I may have to double-check to verify the correctness of the statement I am about to make, but this 2011 version of “The Three Musketeers” just might be the most extravagant and insanely preposterous adaptation of the classic novel by Alexandre Dumas. At first this doesn’t sound like too big of a shocker, but have you ever thought about how many films throughout history that would cover? This gives most summer blockbusters a run for their money. Here is a little activity you can do at home: go to Wikipedia and type “the three musketeers in film” into the search engine. Click enter and count out how many total adaptations there are.
Now the fact that the film is nuts is not necessarily a knock against it. It just happens to be the first observation that immediately pops into my head. Though it must be duly noted that it is most likely the film that least adheres to the original source material, which will be the magic words that will alienate all the Dumas purists out there. And who better to handle an unfaithful film adaptation than Paul W.S. Anderson, the director of those “Resident Evil” movies that have almost nothing to do with Capcom’s video game series?
Based on just the fact that he had ANYTHING to do with “Resident Evil,” I was ready to pass this off as just another mindless action picture that wouldn’t do anything for me. My hasty extrapolation turned out to be at least half-correct. This is a very, and I mean VERY, dopey action movie that tags on the whole Three Musketeers novelty about as well as it promotes the candy product of the same name. But what came unexpected was just how much dumb fun this bombastically silly cashgrab effort ended up being.
From the start of the damn thing, there is that clichéd scene that takes place in a narrow passageway that looks completely safe to the naked eye but is actually crammed chockfull of projectiles and booby traps that are set to blow once somebody steps foot in this area. This prompts an utterly ridiculous sequence in which a character does a powerslide through the smoky, explosive carnage…in slow motion…while wearing a chic dress of the time period. If you are not prepared after this, just go ahead and assume that the rest of the film won’t impress you. For me, it succeeds as guilty pleasure entertainment. Shame on me. I really should know better.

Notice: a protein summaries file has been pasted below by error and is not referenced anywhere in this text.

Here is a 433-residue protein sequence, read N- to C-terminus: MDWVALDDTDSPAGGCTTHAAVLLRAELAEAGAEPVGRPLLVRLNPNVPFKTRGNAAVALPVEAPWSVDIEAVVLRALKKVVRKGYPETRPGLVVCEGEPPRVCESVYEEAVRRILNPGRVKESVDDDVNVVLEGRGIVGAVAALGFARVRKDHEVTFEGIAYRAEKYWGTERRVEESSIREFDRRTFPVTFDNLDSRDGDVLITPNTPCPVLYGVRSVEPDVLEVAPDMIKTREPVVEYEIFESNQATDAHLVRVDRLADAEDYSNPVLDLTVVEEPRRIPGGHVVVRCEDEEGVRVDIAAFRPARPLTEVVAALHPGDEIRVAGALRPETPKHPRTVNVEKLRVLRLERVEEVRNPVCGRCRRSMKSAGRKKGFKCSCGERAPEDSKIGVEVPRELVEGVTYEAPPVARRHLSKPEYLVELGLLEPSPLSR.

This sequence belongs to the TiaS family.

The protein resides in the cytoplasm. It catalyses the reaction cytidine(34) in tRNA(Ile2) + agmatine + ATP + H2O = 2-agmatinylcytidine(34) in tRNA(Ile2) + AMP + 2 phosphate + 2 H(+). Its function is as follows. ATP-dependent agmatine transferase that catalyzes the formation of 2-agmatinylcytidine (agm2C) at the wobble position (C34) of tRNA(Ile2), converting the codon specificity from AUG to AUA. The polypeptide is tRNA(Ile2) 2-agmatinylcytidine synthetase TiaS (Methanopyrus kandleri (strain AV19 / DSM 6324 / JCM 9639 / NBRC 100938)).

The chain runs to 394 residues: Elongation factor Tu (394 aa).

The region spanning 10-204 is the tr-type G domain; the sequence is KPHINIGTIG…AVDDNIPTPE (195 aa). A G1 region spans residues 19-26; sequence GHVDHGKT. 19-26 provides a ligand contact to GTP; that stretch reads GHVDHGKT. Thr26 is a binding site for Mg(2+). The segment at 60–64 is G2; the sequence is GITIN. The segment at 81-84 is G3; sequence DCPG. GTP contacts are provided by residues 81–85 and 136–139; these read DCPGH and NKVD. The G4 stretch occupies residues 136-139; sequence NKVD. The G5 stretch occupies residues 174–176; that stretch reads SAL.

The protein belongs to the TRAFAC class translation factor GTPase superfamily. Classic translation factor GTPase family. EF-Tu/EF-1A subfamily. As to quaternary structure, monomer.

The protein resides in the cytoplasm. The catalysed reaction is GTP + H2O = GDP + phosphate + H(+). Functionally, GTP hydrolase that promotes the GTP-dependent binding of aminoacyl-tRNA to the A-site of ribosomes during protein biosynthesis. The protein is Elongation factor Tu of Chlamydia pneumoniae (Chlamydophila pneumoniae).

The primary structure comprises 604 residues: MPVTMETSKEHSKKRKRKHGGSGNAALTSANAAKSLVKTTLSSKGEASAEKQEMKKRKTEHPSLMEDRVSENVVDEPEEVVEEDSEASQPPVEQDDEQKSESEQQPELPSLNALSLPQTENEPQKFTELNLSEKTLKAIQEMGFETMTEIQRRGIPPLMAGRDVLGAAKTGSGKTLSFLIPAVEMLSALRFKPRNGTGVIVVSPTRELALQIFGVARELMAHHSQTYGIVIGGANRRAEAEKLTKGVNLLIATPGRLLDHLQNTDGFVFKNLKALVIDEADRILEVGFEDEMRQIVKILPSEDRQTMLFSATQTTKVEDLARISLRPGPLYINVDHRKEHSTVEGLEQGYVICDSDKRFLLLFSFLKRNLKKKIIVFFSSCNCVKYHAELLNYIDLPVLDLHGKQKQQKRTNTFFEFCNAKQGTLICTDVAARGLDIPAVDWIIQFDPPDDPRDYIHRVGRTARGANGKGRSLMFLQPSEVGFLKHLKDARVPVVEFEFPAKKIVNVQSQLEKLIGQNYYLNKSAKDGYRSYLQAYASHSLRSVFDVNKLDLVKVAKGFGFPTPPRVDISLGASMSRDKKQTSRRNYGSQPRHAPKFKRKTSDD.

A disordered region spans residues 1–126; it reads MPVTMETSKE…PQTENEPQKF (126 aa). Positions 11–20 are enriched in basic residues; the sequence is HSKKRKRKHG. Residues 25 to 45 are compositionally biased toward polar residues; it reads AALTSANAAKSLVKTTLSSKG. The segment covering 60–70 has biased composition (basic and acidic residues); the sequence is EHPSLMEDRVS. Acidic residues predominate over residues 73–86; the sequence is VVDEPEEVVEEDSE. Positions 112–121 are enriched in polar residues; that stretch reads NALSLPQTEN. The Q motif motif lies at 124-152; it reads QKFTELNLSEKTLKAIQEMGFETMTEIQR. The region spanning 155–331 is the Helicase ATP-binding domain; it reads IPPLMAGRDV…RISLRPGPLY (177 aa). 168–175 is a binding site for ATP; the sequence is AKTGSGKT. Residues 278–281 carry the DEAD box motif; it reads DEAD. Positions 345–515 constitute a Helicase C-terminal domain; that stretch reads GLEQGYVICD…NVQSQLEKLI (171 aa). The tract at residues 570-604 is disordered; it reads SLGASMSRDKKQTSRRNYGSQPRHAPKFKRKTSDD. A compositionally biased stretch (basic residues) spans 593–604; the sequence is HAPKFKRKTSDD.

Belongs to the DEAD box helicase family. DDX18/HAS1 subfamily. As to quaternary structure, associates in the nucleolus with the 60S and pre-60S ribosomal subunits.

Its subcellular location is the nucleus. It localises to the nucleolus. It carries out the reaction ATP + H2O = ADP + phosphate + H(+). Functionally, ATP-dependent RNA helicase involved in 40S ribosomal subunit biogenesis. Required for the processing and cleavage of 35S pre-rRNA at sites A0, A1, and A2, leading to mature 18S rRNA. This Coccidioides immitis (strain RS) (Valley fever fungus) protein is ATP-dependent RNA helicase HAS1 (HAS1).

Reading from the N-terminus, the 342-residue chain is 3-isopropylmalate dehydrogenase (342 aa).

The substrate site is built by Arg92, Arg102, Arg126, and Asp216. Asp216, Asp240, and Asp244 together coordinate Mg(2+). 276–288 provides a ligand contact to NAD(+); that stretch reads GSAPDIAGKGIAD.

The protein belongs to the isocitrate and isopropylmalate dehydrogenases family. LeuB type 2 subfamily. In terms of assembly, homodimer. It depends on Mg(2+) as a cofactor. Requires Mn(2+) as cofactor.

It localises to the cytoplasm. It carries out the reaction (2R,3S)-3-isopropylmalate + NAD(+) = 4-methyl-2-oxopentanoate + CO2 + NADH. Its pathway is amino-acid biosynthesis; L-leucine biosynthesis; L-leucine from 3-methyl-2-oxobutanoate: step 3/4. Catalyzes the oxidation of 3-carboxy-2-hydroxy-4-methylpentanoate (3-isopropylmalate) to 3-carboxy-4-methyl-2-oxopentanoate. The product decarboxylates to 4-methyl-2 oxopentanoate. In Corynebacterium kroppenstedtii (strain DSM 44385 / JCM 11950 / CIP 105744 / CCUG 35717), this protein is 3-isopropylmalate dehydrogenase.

The story is a matter of peace and war. The musketeers, Athos (Matthew Macfadyen), Aramis (Luke Evans) and Porthos (Ray Stevenson), along with a younger man named D’Artagnan (Logan Lerman) who departed from home to become a musketeer himself, are to prevent a war between France and England that is decided upon a diamond necklace and some fake love letters addressed to Queen Anne (Juno Temple), which would suggest an affair between her and the dastardly Duke of Buckingham (Orlando Bloom), who has a levitating airship, might I add. All of this hubbub is set in motion by a resentful cardinal (Christoph Waltz) that wants to take the throne from King Louis XIII (Freddie Fox, the most petite looking man since Cillian Murphy), and a duplicitous beauty called Milady (Milla Jovovich).
Did I mention the airships? Well, they are designs created by Leonardo da Vinci that Buckingham steals from the three musketeers in the opening moments. They are without a doubt the oddest addition to this adaptation, and they sorta resemble those flying pirate ships out of video games like “Final Fantasy” or “Skies Of Arcadia.” Throw in another airship in later scenes and you have a few battle sequences that mimic the first “Pirates Of The Caribbean” film.
There is somewhat of a comedic angle to the film as well, though it may be questionable just how much of the humor is on purpose or not. The script has a penchant for throwing out anachronisms that offset the 17th century vibe, with characters saying more modern words like “sexy” and “fart” while using expressions like “that’s so retro.” Sorry fellas, but the record for best out-of-place saying still belongs to Jeff Bridges in “TRON: Legacy” with “You’re really throwing off my Zen thing, man.”
It almost feels weird giving a film like this a recommendation. It was an enjoyable experience, yet I acknowledge that it isn’t a particularly well-made movie by any means. Sure, the set designs are pretty spectacular, the action is exciting, and the costumes appropriately look the part of French post-Middle Ages fashion. But it does have more than a few shortcomings that would normally irk me. The script’s only shining moments are the one-liners, we spend more time with certain characters than others (seriously, what was the point of Luke Evans other than to just be the third musketeer?) and the third act is another one of those climaxes that doesn’t match up to the earlier scenes (to be honest, it almost made me drop down to perhaps a more deserved two-and-a-half star rating).
Point is: If you plan on walking into a film by Paul W.S. Anderson called “The Three Musketeers” expecting an elegant, well-written historical action film that stays close to Dumas’s tale as if it were Scripture, expect to be let down big time. And also know that you, good sir or madam, are a moron for ever holding such unrealistic expectations. Let us not forget about the fact that Anderson also did “Resident Evil.” This is certainly not “one for all” (zing!), but sometimes we all like a little bit of junk food in our diet. This like a sugar buzz with no nutritional benefits…but man, did it taste sweet.